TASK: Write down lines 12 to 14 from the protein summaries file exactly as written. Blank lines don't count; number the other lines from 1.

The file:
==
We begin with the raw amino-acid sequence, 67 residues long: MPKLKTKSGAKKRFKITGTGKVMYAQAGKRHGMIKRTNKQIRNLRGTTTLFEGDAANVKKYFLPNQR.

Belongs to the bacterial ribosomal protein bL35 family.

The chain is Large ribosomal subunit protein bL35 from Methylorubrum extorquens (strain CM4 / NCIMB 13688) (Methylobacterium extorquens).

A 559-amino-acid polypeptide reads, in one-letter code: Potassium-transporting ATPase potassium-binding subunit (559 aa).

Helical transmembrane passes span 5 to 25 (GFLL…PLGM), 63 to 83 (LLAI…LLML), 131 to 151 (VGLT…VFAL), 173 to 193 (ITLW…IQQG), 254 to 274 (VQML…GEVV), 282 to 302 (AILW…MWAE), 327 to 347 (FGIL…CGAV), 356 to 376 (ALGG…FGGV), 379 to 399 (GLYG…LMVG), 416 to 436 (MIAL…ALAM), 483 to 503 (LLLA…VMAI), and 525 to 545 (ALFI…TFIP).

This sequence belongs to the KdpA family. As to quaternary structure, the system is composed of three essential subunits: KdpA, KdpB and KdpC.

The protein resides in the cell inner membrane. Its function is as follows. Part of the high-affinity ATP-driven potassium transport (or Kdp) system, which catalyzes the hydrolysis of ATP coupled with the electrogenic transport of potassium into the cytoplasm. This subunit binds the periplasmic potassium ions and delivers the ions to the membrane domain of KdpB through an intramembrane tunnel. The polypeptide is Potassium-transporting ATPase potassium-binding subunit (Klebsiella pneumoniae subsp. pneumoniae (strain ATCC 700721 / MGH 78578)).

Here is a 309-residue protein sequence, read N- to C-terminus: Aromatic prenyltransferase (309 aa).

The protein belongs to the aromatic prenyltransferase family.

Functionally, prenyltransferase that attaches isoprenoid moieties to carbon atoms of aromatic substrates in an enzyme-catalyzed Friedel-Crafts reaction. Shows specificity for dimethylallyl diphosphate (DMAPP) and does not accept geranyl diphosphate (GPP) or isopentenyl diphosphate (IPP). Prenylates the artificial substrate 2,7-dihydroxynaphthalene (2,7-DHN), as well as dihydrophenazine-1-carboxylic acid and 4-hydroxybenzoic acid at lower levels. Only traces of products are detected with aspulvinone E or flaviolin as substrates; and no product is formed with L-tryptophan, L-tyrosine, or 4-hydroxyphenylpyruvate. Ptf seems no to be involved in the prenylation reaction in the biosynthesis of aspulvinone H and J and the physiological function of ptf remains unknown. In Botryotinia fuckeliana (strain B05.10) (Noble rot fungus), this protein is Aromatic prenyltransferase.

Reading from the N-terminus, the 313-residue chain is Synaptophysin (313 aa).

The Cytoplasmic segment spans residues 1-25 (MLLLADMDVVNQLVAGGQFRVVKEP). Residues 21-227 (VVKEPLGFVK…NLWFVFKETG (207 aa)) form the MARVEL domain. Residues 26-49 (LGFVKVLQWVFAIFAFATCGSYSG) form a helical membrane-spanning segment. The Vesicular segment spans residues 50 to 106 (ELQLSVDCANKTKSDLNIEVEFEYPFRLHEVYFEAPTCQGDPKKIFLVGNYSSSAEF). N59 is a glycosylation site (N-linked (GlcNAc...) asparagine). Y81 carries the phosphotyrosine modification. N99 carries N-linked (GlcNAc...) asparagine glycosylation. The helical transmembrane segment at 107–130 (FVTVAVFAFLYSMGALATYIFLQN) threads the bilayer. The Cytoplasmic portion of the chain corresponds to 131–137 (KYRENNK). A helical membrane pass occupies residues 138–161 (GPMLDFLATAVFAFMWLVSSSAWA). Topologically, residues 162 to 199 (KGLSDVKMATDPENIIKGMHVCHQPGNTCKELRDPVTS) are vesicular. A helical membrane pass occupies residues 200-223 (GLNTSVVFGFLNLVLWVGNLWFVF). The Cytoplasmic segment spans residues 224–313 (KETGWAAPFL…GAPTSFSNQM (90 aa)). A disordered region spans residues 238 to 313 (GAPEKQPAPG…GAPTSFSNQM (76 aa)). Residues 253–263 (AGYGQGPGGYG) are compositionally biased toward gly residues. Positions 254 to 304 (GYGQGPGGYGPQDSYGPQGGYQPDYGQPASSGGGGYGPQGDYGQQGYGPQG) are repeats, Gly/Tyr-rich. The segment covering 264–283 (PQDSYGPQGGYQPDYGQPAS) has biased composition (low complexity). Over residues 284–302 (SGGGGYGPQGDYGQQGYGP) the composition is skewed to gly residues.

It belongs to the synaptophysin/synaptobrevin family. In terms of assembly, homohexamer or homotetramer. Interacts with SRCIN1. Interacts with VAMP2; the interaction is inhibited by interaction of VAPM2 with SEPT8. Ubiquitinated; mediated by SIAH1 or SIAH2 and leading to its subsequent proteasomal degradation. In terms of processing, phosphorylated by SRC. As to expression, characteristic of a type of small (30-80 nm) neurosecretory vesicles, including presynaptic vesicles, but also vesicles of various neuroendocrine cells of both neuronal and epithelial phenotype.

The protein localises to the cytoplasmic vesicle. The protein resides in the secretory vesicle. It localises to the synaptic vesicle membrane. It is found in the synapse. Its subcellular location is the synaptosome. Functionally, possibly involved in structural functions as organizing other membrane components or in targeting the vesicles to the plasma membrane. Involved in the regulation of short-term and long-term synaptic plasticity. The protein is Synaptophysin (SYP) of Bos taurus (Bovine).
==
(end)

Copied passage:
The Cytoplasmic segment spans residues 1-25 (MLLLADMDVVNQLVAGGQFRVVKEP). Residues 21-227 (VVKEPLGFVK…NLWFVFKETG (207 aa)) form the MARVEL domain. Residues 26-49 (LGFVKVLQWVFAIFAFATCGSYSG) form a helical membrane-spanning segment. The Vesicular segment spans residues 50 to 106 (ELQLSVDCANKTKSDLNIEVEFEYPFRLHEVYFEAPTCQGDPKKIFLVGNYSSSAEF). N59 is a glycosylation site (N-linked (GlcNAc...) asparagine). Y81 carries the phosphotyrosine modification. N99 carries N-linked (GlcNAc...) asparagine glycosylation. The helical transmembrane segment at 107–130 (FVTVAVFAFLYSMGALATYIFLQN) threads the bilayer. The Cytoplasmic portion of the chain corresponds to 131–137 (KYRENNK). A helical membrane pass occupies residues 138–161 (GPMLDFLATAVFAFMWLVSSSAWA). Topologically, residues 162 to 199 (KGLSDVKMATDPENIIKGMHVCHQPGNTCKELRDPVTS) are vesicular. A helical membrane pass occupies residues 200-223 (GLNTSVVFGFLNLVLWVGNLWFVF). The Cytoplasmic segment spans residues 224–313 (KETGWAAPFL…GAPTSFSNQM (90 aa)). A disordered region spans residues 238 to 313 (GAPEKQPAPG…GAPTSFSNQM (76 aa)). Residues 253–263 (AGYGQGPGGYG) are compositionally biased toward gly residues. Positions 254 to 304 (GYGQGPGGYGPQDSYGPQGGYQPDYGQPASSGGGGYGPQGDYGQQGYGPQG) are repeats, Gly/Tyr-rich. The segment covering 264–283 (PQDSYGPQGGYQPDYGQPAS) has biased composition (low complexity). Over residues 284–302 (SGGGGYGPQGDYGQQGYGP) the composition is skewed to gly residues.

It belongs to the synaptophysin/synaptobrevin family. In terms of assembly, homohexamer or homotetramer. Interacts with SRCIN1. Interacts with VAMP2; the interaction is inhibited by interaction of VAPM2 with SEPT8. Ubiquitinated; mediated by SIAH1 or SIAH2 and leading to its subsequent proteasomal degradation. In terms of processing, phosphorylated by SRC. As to expression, characteristic of a type of small (30-80 nm) neurosecretory vesicles, including presynaptic vesicles, but also vesicles of various neuroendocrine cells of both neuronal and epithelial phenotype.

The protein localises to the cytoplasmic vesicle. The protein resides in the secretory vesicle. It localises to the synaptic vesicle membrane. It is found in the synapse. Its subcellular location is the synaptosome. Functionally, possibly involved in structural functions as organizing other membrane components or in targeting the vesicles to the plasma membrane. Involved in the regulation of short-term and long-term synaptic plasticity. The protein is Synaptophysin (SYP) of Bos taurus (Bovine).